This post outlines the procedures that I use to secure a LAMP stack built on Ubuntu or Debian. All of the techniques outlined in this post are ones that I have gathered over the years through experience as well as through research and other Internet sites.

DISCLAIMER: I take no responsibility for any damage that may be caused to your system as a result of following any portion of this guide. As with anything that has a system wide effect, it is highly recommended that you backup your system prior to making any changes. Additionally, as with any web application, it is important to ensure that the file permissions are set correctly as well as that the code has been audited to ensure it is secure.

The use of the root account is something that should only be done when necessary. Every day operation of the server in most cases does not require root access at all times (such as checking logs). For this reason, we are going to use sudo to gain root privileges only when necessary. We will also create a user that will be used regularly instead of root, as well as disable the root users ability to log in.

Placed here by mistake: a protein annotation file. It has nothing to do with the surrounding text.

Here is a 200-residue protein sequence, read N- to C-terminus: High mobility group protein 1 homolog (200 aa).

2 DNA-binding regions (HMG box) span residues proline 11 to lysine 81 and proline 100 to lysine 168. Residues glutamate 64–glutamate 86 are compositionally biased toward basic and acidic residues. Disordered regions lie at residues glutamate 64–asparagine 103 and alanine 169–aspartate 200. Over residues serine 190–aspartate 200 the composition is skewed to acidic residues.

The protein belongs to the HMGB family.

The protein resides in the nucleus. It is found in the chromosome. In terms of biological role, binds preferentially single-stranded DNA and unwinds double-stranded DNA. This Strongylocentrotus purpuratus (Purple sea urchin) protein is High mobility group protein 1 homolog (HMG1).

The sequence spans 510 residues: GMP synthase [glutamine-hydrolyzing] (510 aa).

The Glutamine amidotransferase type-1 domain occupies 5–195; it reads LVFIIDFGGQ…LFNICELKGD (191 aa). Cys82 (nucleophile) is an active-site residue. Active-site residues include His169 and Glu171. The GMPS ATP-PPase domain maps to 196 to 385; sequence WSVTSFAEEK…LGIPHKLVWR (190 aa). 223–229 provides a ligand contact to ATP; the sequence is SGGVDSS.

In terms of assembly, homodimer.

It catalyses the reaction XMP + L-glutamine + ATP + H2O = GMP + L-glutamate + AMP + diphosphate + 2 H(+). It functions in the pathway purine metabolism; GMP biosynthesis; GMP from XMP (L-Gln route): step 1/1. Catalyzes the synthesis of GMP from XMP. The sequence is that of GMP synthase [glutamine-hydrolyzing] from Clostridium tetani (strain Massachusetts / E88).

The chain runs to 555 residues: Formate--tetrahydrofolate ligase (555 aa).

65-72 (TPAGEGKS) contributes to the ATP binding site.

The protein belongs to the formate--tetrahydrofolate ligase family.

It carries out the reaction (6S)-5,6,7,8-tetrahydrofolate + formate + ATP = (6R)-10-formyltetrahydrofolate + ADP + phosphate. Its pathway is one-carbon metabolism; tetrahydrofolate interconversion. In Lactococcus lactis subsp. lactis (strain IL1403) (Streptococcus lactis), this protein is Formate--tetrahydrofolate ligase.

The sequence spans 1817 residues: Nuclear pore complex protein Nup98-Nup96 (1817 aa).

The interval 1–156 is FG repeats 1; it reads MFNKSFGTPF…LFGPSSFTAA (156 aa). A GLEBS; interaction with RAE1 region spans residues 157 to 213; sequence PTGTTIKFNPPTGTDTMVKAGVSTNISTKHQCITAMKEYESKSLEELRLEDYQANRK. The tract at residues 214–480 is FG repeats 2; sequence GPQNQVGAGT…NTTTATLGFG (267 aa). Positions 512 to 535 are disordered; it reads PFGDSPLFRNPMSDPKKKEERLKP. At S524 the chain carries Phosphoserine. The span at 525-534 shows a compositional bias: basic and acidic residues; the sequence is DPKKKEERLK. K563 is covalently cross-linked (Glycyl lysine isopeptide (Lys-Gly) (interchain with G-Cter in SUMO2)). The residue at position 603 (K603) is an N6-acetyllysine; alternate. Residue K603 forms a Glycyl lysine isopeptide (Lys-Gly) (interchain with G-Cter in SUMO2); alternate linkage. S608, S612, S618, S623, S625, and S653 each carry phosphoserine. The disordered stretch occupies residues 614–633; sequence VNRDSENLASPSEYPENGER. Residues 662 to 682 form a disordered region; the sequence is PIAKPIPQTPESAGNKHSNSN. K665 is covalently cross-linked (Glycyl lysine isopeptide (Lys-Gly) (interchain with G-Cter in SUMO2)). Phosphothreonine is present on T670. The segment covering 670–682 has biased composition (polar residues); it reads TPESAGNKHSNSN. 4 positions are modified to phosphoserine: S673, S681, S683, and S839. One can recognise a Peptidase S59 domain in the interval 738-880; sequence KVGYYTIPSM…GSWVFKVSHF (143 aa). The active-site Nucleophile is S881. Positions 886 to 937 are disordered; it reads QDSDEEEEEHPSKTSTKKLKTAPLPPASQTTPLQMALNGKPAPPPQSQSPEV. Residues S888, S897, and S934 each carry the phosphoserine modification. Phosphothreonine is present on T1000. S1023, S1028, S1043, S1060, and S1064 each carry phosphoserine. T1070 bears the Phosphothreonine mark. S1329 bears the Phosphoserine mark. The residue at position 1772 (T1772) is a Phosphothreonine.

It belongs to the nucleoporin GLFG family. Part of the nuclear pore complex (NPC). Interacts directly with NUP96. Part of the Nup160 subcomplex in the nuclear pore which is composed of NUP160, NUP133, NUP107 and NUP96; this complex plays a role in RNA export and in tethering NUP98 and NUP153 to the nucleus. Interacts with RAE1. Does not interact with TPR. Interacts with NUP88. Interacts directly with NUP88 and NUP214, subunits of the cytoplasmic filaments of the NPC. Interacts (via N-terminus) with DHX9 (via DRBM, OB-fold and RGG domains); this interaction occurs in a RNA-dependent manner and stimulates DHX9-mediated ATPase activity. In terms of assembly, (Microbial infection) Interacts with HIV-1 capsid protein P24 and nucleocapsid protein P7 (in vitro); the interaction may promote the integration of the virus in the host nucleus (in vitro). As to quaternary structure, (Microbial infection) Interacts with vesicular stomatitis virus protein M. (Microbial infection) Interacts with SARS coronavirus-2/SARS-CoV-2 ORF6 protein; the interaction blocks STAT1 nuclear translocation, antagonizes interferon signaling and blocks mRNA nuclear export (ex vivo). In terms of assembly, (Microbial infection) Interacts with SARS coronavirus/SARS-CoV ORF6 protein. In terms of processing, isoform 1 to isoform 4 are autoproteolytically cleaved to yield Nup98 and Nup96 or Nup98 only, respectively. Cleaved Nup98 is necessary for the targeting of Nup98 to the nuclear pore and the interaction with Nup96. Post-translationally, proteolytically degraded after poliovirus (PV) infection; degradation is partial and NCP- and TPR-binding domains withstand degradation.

#> apt-get install sudo
#> adduser USERNAME
#> usermod –G sudo USERNAME
#> sudo passwd –l root

You will now use the user that you created above to log into the server and manage it. Any time that you need to make a change to the server that requires root access, precede the command(s) with the word sudo. Alternatively, you can maintain root permissions until exec by typing sudo su. You will be prompted for your current users’ password.

Since most Linux based servers have no GUI, typically management of the server occurs over the SSH protocol. Below are some guidelines to help lock down this service and make it more difficult for attackers to use this as an attack vector.

#> sudo nano /etc/ssh/sshd_config